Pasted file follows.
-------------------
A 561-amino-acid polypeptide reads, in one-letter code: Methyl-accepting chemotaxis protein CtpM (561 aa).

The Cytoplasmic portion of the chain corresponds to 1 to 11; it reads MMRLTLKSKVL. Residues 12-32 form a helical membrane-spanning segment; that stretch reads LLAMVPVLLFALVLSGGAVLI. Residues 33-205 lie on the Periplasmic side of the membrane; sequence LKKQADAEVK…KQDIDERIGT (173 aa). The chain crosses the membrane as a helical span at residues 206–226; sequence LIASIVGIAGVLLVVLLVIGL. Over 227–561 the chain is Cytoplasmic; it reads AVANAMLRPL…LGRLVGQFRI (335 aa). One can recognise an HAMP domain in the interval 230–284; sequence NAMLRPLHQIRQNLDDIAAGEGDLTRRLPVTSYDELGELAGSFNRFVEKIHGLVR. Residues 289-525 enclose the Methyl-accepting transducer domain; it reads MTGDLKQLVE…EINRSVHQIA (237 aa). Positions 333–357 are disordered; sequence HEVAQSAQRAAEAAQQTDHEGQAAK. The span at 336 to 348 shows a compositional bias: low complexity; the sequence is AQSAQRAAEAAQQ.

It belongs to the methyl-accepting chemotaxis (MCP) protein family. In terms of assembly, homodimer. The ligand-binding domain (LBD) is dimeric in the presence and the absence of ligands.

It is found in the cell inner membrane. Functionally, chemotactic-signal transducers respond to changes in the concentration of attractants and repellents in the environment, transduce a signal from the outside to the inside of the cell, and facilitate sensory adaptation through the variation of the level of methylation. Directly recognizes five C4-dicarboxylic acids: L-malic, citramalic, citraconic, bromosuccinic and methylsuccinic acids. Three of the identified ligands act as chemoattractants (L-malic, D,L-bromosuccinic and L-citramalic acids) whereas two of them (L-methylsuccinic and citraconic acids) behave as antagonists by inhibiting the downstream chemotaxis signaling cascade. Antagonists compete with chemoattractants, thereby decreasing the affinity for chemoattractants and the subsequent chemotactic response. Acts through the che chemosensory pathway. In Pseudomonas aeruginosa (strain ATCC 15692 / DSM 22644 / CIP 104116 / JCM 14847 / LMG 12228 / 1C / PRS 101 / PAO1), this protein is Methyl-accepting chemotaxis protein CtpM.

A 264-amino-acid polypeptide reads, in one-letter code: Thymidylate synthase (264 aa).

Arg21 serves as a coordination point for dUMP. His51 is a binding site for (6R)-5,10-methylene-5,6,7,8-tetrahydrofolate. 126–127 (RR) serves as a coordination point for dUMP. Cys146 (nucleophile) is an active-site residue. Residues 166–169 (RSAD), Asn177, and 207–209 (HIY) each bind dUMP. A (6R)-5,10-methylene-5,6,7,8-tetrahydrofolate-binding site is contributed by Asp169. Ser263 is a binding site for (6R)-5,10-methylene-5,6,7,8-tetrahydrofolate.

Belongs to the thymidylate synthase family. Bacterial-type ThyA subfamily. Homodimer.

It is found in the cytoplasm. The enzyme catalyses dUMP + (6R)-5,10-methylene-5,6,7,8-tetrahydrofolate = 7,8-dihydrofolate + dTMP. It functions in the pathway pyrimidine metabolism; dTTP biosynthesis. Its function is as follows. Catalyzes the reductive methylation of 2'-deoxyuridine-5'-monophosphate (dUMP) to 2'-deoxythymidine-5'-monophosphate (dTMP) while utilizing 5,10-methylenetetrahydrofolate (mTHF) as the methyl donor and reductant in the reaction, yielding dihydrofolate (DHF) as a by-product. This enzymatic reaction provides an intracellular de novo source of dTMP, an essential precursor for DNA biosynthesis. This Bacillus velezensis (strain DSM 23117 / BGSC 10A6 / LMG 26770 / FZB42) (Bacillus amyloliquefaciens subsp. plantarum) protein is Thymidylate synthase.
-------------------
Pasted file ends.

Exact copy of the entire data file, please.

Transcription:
A 561-amino-acid polypeptide reads, in one-letter code: Methyl-accepting chemotaxis protein CtpM (561 aa).

The Cytoplasmic portion of the chain corresponds to 1 to 11; it reads MMRLTLKSKVL. Residues 12-32 form a helical membrane-spanning segment; that stretch reads LLAMVPVLLFALVLSGGAVLI. Residues 33-205 lie on the Periplasmic side of the membrane; sequence LKKQADAEVK…KQDIDERIGT (173 aa). The chain crosses the membrane as a helical span at residues 206–226; sequence LIASIVGIAGVLLVVLLVIGL. Over 227–561 the chain is Cytoplasmic; it reads AVANAMLRPL…LGRLVGQFRI (335 aa). One can recognise an HAMP domain in the interval 230–284; sequence NAMLRPLHQIRQNLDDIAAGEGDLTRRLPVTSYDELGELAGSFNRFVEKIHGLVR. Residues 289-525 enclose the Methyl-accepting transducer domain; it reads MTGDLKQLVE…EINRSVHQIA (237 aa). Positions 333–357 are disordered; sequence HEVAQSAQRAAEAAQQTDHEGQAAK. The span at 336 to 348 shows a compositional bias: low complexity; the sequence is AQSAQRAAEAAQQ.

It belongs to the methyl-accepting chemotaxis (MCP) protein family. In terms of assembly, homodimer. The ligand-binding domain (LBD) is dimeric in the presence and the absence of ligands.

It is found in the cell inner membrane. Functionally, chemotactic-signal transducers respond to changes in the concentration of attractants and repellents in the environment, transduce a signal from the outside to the inside of the cell, and facilitate sensory adaptation through the variation of the level of methylation. Directly recognizes five C4-dicarboxylic acids: L-malic, citramalic, citraconic, bromosuccinic and methylsuccinic acids. Three of the identified ligands act as chemoattractants (L-malic, D,L-bromosuccinic and L-citramalic acids) whereas two of them (L-methylsuccinic and citraconic acids) behave as antagonists by inhibiting the downstream chemotaxis signaling cascade. Antagonists compete with chemoattractants, thereby decreasing the affinity for chemoattractants and the subsequent chemotactic response. Acts through the che chemosensory pathway. In Pseudomonas aeruginosa (strain ATCC 15692 / DSM 22644 / CIP 104116 / JCM 14847 / LMG 12228 / 1C / PRS 101 / PAO1), this protein is Methyl-accepting chemotaxis protein CtpM.

A 264-amino-acid polypeptide reads, in one-letter code: Thymidylate synthase (264 aa).

Arg21 serves as a coordination point for dUMP. His51 is a binding site for (6R)-5,10-methylene-5,6,7,8-tetrahydrofolate. 126–127 (RR) serves as a coordination point for dUMP. Cys146 (nucleophile) is an active-site residue. Residues 166–169 (RSAD), Asn177, and 207–209 (HIY) each bind dUMP. A (6R)-5,10-methylene-5,6,7,8-tetrahydrofolate-binding site is contributed by Asp169. Ser263 is a binding site for (6R)-5,10-methylene-5,6,7,8-tetrahydrofolate.

Belongs to the thymidylate synthase family. Bacterial-type ThyA subfamily. Homodimer.

It is found in the cytoplasm. The enzyme catalyses dUMP + (6R)-5,10-methylene-5,6,7,8-tetrahydrofolate = 7,8-dihydrofolate + dTMP. It functions in the pathway pyrimidine metabolism; dTTP biosynthesis. Its function is as follows. Catalyzes the reductive methylation of 2'-deoxyuridine-5'-monophosphate (dUMP) to 2'-deoxythymidine-5'-monophosphate (dTMP) while utilizing 5,10-methylenetetrahydrofolate (mTHF) as the methyl donor and reductant in the reaction, yielding dihydrofolate (DHF) as a by-product. This enzymatic reaction provides an intracellular de novo source of dTMP, an essential precursor for DNA biosynthesis. This Bacillus velezensis (strain DSM 23117 / BGSC 10A6 / LMG 26770 / FZB42) (Bacillus amyloliquefaciens subsp. plantarum) protein is Thymidylate synthase.